Original U.S. Civil War Era Springfield Model 1822 Musket Converted to Percussion - dated 1833
Original item: One Only. The US Springfield Arsenal Model 1822 Musket was a .69 caliber musket manufactured and used in the United States during the 19th Century. It is a continuation of the Model 1816 line of muskets but is generally referred to as its own model number rather than just a variant of the Model 1816. One of the most noticeable differences in the Model 1822 is the attachment of the lower sling swivel. The forward part of the trigger bow was provided with an enlargement which was drilled to receive the sling swivel rivet. Previously, the sling swivel had been affixed to a stud in front of the trigger bow. All of these muskets were 58 inches long, with a barrel around 42 inches in length.
The outbreak of the Civil War in the United States created a large need for percussion muskets, as the number of modern firearms currently on hand was far short of what was needed. To fill this need, updating older design firearms was both faster and more cost effective, so many Model 1816 family muskets still in service were updated to percussion rifles. Also, many muskets converted to percussion in the 1840s-1850s were pressed back into service.
This lovely example was originally manufactured at the Springfield Armory in 1833, as indicated by markings on the tail of the lock plate:
There is also an EAGLE over U.S. on the lock plate in front of the hammer, the standard marking seen on these locks. The side of the barrel nocks form is marked P / Eagle's Head / V, the standard Springfield Armory proof mark in the 1830s and later, and the barrel tang is dated 1833. There are also two cartouches stamped into the stock on the left side behind the lower lock screw. These look to be "EP" and "JW", but we cannot quite make them out. There are also some number markings stamped on various parts of the musket.
The musket's mounts are all of iron and have a lovely lightly oxidized patina over most parts. There is only minor powder burn around the original cap nipple on the barrel, so this musket did not see large amounts of use once converted to percussion. The remains of the brass flash pan can still be seen on the top of the lock plate. The lock functions correctly, holding at half cock and firing at full. It is however a bit stiff, and requires a very strong trigger pull.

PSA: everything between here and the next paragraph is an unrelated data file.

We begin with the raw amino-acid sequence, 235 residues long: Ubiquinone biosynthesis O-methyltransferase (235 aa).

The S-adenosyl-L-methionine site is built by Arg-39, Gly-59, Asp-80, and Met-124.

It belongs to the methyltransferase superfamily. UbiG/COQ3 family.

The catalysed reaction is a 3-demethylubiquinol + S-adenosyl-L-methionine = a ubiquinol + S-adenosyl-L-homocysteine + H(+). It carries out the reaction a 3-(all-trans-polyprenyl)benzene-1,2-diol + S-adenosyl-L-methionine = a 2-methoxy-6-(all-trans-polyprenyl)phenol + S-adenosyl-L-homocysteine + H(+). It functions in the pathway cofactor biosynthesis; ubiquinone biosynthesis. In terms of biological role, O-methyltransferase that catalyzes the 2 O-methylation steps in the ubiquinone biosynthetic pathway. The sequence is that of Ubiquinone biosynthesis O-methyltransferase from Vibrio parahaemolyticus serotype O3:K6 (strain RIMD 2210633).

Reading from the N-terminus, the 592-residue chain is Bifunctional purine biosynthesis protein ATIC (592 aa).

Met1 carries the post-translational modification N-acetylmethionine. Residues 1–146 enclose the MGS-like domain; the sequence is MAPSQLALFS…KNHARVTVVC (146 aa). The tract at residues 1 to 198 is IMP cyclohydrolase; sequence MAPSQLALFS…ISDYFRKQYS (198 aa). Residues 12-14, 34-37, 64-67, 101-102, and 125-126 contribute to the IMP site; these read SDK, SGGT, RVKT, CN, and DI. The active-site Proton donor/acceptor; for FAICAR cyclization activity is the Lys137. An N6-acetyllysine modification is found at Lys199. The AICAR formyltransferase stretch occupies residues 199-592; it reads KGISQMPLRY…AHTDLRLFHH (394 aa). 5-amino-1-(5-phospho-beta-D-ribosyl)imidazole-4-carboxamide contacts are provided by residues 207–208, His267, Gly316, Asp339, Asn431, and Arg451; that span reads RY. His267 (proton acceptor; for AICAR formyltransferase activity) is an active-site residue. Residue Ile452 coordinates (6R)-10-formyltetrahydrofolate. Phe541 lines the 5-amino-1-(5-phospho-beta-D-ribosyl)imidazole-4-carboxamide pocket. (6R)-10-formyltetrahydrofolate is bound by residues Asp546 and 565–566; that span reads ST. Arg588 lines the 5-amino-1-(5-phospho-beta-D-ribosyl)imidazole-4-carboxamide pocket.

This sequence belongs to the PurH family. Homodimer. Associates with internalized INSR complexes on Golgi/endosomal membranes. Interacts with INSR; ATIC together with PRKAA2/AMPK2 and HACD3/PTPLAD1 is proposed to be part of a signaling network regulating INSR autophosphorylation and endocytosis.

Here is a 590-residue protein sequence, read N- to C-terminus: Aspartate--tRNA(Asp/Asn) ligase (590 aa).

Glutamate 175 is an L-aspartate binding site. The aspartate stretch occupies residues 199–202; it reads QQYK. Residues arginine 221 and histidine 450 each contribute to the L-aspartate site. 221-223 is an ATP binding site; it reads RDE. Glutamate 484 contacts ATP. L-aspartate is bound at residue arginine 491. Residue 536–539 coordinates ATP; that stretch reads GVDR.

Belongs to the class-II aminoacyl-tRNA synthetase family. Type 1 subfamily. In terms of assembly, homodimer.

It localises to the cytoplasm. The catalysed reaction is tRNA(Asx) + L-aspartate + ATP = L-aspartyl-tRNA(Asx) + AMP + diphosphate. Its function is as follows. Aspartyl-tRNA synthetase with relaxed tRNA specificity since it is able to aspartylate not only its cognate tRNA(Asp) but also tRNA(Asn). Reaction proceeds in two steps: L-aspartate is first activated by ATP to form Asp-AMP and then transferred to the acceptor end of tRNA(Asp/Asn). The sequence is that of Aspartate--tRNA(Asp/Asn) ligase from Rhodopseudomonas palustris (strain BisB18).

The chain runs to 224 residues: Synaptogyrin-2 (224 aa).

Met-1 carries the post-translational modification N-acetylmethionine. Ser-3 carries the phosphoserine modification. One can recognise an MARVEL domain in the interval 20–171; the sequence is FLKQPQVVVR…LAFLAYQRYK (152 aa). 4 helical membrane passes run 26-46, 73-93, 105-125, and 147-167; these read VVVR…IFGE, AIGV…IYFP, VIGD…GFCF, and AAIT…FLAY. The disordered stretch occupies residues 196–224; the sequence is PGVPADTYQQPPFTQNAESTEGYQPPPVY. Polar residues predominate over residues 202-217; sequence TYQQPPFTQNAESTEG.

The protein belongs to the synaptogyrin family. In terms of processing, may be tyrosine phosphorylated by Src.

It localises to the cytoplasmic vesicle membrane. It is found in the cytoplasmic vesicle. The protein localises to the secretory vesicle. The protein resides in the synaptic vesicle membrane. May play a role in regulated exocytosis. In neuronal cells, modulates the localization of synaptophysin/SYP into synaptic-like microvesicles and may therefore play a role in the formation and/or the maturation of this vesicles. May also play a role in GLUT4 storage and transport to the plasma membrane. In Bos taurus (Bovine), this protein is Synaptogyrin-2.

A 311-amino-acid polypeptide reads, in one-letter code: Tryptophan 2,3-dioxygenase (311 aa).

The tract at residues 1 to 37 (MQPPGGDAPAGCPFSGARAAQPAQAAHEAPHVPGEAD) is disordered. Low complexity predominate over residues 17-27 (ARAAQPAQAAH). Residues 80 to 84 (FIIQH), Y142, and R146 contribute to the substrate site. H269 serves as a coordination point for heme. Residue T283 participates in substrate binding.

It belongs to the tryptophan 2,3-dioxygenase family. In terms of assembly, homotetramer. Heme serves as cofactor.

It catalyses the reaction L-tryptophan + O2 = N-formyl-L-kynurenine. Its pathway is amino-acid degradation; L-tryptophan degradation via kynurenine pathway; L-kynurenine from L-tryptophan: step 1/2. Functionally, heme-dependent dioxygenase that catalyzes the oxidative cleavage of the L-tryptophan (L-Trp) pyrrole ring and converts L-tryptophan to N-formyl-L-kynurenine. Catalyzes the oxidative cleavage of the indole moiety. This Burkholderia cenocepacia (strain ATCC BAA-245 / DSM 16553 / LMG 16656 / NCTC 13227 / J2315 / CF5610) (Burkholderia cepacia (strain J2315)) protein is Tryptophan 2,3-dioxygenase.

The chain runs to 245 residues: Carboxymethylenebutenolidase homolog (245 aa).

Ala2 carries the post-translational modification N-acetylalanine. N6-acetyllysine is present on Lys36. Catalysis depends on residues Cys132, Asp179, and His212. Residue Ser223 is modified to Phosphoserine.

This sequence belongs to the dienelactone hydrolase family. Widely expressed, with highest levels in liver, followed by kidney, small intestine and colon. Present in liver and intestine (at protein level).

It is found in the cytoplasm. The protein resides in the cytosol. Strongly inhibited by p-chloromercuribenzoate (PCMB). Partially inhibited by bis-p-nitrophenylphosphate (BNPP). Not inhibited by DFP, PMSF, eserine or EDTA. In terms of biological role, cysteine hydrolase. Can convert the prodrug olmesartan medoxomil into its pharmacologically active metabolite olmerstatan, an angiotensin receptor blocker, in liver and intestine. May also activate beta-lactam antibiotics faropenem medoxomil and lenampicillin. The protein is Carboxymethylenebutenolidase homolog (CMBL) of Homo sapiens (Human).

The iron butt plate is also stamped U.S. and the overall condition of the musket is just lovely. The stock has a lovely glow, with the expected scratches and dents from long service. There is a wood repair on the butt stock on the right side by the butt plate, which was probably done at arsenal when it was being updated to percussion. There are also various areas which look to have wood filler in them.
A fantastic looking percussion converted U.S. Percussion musket. Like most, we too wish that maybe it could have avoided the conversion, as it is a truly lovely example. Ready to cherish and display!
History of the Model 1822 Musket:
The War of 1812 had revealed many weaknesses in American muskets. The Model 1812 Musket was created in an attempt to improve both the design and manufacture of the musket. The Model 1816 made further improvements, and replaced the Model 1812. The Model 1812 had borrowed heavily from the design of the French Charleville model 1777 musket, and this design was retained for the Model 1816. The Model 1816 had a 42 inch long .69 caliber smoothbore barrel, similar to the Model 1812, but had a longer lock plate, a shorter trigger guard, and a longer bayonet than the Model 1812. The Model 1816 also had a more straight lined stock. The overall length of the weapon was 58 inches.
The Model 1816 musket was originally produced at the Harpers Ferry and Springfield Arsenals between 1816 and 1844. Around 675,000 were made, more than any other flintlock in U.S. history.
The Model 1816 was originally produced as a flintlock musket. Like many flintlock muskets, many of these were later converted to percussion cap, as the percussion cap system was much more reliable and weather resistant.
This model of Springfield musket was used by Texans during the Texas Revolution and by the US Army and militia during the Mexican-American War. During this conflict, the flintlock version of the Model 1816 was preferred by U.S. regular forces, due to percussion cap supply concerns.
It was also used during the early years of the American Civil War until around 1862.
Many improvements to the Model 1816 were made, producing the Model 1822, Model 1835, Model 1840, and Model 1842. U.S. Ordnance Department referred to these as different models, but in other U.S. government documents they are referred to as a continuation of the Model 1816. Modern histories are similarly inconsistent in the nomenclature of these weapons.
Year of Manufacture: 1833 - converted 1840s-50s
Cartridge Type: Ball and Powder
Barrel Length: 42 Inches
Overall Length: 58 Inches
Action type: Side Action Percussion Lock
Feed System: Muzzle Loading
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